Buyers hoping to purchase the home of their dreams may see this as welcome news. In this case, perspective is important: a slight moderation of home prices does not mean prices will depreciate or fall. Price increases may occur at a slower pace, but experts still expect them to rise.

Five major entities that closely follow the real estate market forecast home prices will continue appreciating through 2022 (see graph below):What Do Supply and Demand Tell Us About Today’s Housing Market? | Simplifying The Market

What Does This Mean for Homebuyers?

If you’re waiting to enter the market because you’re expecting prices to drop, you may end up paying more in the long run. Even if price increases occur at a slower rate next year, prices are still projected to rise. That means the home of your dreams will likely cost even more in 2022.

Bottom Line

The truth is, high demand and low supply are what’s driving up home prices in today’s housing market. And while prices may increase at a slower pace in the coming months, experts still expect them to rise. If you’re a potential homebuyer, let’s connect today to discuss what that could mean for you if you wait even longer to buy.

Content previously posted on Keeping Current Matters

#fidelityhomegroup, #floridamortgage, #floridamortgagerates, #mortgageflorida

As Home Equity Rises, So Does Your Wealth

As Home Equity Rises, So Does Your Wealth | Simplifying The Market

Homeownership is still a crucial part of the American dream. For those people who own a home (and those looking to buy one), it’s clear that being a homeowner has considerable benefits both emotionally and financially. In addition to long-term stability, buying a home is one of the best ways to increase your net worth. This boost to your wealth comes in the form of equity.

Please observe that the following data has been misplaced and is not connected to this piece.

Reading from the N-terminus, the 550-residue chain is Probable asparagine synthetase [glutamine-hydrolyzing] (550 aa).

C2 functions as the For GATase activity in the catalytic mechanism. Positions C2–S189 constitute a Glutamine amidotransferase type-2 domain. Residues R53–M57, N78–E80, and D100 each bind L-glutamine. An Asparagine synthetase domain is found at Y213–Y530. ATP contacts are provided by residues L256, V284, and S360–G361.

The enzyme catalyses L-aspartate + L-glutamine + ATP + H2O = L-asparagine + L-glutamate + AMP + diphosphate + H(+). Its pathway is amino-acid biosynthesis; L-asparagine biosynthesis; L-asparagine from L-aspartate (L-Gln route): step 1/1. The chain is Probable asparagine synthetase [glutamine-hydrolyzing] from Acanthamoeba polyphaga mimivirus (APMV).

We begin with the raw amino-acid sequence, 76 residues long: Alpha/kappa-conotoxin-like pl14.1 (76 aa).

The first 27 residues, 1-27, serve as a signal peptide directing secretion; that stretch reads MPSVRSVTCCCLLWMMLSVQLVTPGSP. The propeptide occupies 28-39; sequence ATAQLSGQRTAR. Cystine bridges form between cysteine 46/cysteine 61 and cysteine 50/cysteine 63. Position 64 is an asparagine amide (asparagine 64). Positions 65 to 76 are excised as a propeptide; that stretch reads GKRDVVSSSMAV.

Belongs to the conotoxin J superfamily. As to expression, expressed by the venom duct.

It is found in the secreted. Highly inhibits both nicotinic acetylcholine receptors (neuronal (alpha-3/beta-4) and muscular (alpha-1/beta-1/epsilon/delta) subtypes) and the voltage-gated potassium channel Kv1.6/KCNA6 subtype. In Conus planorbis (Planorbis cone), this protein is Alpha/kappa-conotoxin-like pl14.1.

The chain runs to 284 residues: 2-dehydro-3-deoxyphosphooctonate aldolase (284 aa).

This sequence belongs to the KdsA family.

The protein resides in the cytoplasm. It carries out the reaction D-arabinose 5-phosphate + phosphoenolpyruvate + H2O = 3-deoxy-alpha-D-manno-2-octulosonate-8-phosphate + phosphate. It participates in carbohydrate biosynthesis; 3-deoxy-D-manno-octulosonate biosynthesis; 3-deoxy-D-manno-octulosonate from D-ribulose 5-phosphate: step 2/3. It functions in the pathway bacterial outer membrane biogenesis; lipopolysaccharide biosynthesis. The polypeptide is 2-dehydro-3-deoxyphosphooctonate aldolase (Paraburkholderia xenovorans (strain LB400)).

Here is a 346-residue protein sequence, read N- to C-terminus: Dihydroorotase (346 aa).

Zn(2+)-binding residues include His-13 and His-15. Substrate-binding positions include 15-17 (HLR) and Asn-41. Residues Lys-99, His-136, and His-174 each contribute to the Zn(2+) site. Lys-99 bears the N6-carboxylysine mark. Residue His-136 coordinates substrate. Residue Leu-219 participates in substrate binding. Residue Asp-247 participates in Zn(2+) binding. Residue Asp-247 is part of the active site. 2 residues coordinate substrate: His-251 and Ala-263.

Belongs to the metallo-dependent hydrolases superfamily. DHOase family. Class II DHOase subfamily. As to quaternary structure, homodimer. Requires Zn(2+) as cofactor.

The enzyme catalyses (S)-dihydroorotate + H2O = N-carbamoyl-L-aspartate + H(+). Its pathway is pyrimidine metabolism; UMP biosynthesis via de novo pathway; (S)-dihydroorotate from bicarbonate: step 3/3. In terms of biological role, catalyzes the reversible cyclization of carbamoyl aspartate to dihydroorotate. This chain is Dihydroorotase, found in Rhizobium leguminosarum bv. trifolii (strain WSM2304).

Equity is the difference between what you owe on the home and its market value based on factors like price appreciation.

The best thing about equity is that it often grows without you even realizing it, especially in a sellers’ market like we’re in now. In today’s real estate market, the combination of low housing supply and high buyer demand is driving home values up. This is giving homeowners a significant equity boost.

According to the latest data from CoreLogic, the amount of equity homeowners have has continued to grow as home values appreciate. Here are some key takeaways from the Homeowner Equity Insights Report:

  • The average homeowner gained $51,500 in equity over the past year
  • There was a 29.3% increase in national homeowner equity year over year

To give you an idea of what that looks like in your area, the map below shows the average equity gains by state.As Home Equity Rises, So Does Your Wealth | Simplifying The Market

What does all of that mean for you?

If you’re already a homeowner, you likely have more equity in your house than you realize. The numbers in the map above reflect year-over-year growth. If you’ve been in your home for longer than a year, you’ll likely have even more equity than that. That equity can take you places. You can use the equity you’ve gained to fuel your next move, achieve other life goals, and more.